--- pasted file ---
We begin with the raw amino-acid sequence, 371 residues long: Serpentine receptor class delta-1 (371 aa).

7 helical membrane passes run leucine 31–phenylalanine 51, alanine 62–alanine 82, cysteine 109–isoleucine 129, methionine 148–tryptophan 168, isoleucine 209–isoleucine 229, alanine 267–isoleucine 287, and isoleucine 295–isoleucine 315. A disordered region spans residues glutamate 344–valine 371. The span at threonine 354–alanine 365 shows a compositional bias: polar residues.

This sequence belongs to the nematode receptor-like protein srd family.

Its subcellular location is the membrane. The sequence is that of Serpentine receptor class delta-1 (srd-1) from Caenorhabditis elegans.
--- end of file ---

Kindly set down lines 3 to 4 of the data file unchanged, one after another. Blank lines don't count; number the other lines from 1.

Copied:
This sequence belongs to the nematode receptor-like protein srd family.

Its subcellular location is the membrane. The sequence is that of Serpentine receptor class delta-1 (srd-1) from Caenorhabditis elegans.